Budak, E, Garrido, N, Soares, SR, Melo, MA, Meseguer, M, Pellicer, A, Remohí, J. Improvements achieved in an oocyte donation program over a 10-year period: sequential increase in implantation and pregnancy rates and decrease in high-order multiple pregnancies. Fertil Steril 2007;88(2):342–9.CrossRefGoogle Scholar
Roberts, SA, McGowan, L, Hirst, WM, Vail, A, Rutherford, A, Lieberman, BA, Brison, DR. Reducing the incidence of twins from IVF treatments: predictive modelling from a retrospective cohort. Hum Reprod 2011;26(3):569–75.CrossRefGoogle ScholarPubMed
NICE Guidelines 2013.Google Scholar
Woods, DC, Tilly, JL. Isolation, characterization and propagation of mitotically active germ cells from adult mouse and human ovaries. Nat Protocol 2013 May;8(5):966–88.CrossRefGoogle ScholarPubMed
Gura, T. Reproductive biology: fertile mind. Nature 2012;491:318–20.CrossRefGoogle ScholarPubMed
Grieve, KM, McLaughlin, M, Dunlop, CE, Telfer, EE, Anderson, RA. The controversial existence and functional potential of oogonial stem cells. Maturitas 2015;82(3):278–81.CrossRefGoogle ScholarPubMed

Send book to Kindle

To send this book to your Kindle, first ensure no-reply@cambridge.org is added to your Approved Personal Document E-mail List under your Personal Document Settings on the Manage Your Content and Devices page of your Amazon account. Then enter the ‘name’ part of your Kindle email address below. Find out more about sending to your Kindle.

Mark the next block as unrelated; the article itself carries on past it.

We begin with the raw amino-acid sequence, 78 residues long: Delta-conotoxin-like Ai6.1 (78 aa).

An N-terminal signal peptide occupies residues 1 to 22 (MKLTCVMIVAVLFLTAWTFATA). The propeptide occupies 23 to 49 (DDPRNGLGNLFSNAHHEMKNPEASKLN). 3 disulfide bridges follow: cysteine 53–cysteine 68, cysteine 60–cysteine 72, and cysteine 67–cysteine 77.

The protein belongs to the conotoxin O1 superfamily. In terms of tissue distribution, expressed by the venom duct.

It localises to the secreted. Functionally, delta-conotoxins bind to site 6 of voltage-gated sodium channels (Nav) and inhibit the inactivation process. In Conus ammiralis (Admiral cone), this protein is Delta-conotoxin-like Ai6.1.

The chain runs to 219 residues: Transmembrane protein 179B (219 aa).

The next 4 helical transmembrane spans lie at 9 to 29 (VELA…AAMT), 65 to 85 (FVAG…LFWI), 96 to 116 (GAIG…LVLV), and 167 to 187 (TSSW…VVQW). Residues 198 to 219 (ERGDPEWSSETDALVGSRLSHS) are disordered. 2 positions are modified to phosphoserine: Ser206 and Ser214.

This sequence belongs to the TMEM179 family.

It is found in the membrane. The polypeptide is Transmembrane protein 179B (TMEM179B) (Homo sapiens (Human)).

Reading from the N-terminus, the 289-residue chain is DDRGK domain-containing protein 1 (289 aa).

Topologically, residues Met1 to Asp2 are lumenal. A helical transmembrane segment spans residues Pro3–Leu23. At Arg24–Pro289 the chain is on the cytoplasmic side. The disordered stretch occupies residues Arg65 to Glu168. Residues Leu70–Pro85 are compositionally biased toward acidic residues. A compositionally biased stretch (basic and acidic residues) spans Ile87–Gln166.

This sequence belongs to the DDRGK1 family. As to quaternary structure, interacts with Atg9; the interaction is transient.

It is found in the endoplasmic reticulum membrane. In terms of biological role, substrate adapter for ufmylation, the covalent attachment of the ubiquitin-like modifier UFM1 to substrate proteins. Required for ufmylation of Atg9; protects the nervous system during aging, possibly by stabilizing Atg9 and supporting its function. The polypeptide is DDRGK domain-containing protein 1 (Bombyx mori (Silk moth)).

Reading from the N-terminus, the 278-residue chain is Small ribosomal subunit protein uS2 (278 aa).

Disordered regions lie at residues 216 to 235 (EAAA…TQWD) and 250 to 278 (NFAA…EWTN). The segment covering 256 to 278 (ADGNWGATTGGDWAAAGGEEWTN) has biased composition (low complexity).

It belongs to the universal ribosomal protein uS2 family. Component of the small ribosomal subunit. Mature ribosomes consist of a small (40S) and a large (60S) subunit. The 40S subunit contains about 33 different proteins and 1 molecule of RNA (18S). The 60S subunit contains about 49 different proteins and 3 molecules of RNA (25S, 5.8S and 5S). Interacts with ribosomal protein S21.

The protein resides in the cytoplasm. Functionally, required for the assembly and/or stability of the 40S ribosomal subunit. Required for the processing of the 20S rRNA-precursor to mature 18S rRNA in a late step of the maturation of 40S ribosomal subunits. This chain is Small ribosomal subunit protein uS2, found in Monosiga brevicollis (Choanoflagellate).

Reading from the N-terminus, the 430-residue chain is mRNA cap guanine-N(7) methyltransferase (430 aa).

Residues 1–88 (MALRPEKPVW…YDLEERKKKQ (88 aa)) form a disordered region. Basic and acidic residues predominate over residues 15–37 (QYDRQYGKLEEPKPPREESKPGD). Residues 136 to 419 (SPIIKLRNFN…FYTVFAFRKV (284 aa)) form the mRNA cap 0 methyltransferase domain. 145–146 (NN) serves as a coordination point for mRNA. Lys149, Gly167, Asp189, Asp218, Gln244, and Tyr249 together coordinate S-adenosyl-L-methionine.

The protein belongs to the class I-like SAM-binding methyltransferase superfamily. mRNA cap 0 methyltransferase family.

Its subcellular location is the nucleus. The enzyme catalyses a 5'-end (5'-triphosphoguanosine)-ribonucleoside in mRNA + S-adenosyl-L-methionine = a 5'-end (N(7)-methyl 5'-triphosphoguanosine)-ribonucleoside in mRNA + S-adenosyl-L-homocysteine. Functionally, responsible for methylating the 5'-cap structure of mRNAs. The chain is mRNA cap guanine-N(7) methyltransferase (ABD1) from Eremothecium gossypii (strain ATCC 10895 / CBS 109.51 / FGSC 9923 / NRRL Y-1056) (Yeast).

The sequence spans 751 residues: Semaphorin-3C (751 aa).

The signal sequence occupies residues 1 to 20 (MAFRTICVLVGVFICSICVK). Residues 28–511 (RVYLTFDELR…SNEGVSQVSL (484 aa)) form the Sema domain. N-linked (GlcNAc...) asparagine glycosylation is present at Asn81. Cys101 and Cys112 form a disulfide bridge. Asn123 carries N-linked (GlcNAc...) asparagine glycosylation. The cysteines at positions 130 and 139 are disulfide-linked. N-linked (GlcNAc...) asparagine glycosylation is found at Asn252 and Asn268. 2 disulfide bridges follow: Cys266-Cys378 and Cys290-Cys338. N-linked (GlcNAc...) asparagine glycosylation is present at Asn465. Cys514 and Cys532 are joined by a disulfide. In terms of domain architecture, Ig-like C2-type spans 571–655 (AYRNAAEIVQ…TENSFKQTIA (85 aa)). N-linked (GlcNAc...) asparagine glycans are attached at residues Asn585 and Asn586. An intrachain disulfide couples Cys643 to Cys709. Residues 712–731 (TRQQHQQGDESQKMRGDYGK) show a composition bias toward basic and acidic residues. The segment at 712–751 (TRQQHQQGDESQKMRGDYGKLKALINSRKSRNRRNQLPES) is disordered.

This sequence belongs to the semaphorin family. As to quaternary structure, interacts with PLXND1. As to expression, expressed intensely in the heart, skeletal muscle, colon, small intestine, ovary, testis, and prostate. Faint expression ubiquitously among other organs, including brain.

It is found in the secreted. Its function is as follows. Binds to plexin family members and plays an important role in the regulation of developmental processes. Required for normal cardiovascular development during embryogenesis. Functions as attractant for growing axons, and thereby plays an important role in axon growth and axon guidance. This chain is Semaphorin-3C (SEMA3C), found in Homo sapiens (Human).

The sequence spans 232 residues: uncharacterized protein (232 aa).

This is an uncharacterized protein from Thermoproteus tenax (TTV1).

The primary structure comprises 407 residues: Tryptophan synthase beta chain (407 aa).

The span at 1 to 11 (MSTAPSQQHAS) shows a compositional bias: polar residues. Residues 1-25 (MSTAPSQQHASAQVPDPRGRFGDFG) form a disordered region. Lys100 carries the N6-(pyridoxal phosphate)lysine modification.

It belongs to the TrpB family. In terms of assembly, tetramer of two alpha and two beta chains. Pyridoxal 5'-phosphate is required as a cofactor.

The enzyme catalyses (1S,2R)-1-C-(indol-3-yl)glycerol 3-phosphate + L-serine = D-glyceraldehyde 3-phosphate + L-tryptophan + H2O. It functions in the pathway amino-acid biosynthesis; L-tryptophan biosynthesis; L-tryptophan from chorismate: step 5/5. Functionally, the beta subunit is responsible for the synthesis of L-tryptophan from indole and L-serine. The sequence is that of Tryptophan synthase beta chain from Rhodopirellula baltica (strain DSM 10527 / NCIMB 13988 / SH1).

Note you can select to send to either the @free.kindle.com or @kindle.com variations. ‘@free.kindle.com’ emails are free but can only be sent to your device when it is connected to wi-fi. ‘@kindle.com’ emails can be delivered even when you are not connected to wi-fi, but note that service fees apply.

Find out more about the Kindle Personal Document Service.

Available formats
×

Send book to Dropbox

To send content items to your account, please confirm that you agree to abide by our usage policies. If this is the first time you use this feature, you will be asked to authorise Cambridge Core to connect with your account. Find out more about sending content to Dropbox.

Available formats
×

Send book to Google Drive

To send content items to your account, please confirm that you agree to abide by our usage policies. If this is the first time you use this feature, you will be asked to authorise Cambridge Core to connect with your account. Find out more about sending content to Google Drive.

Available formats
×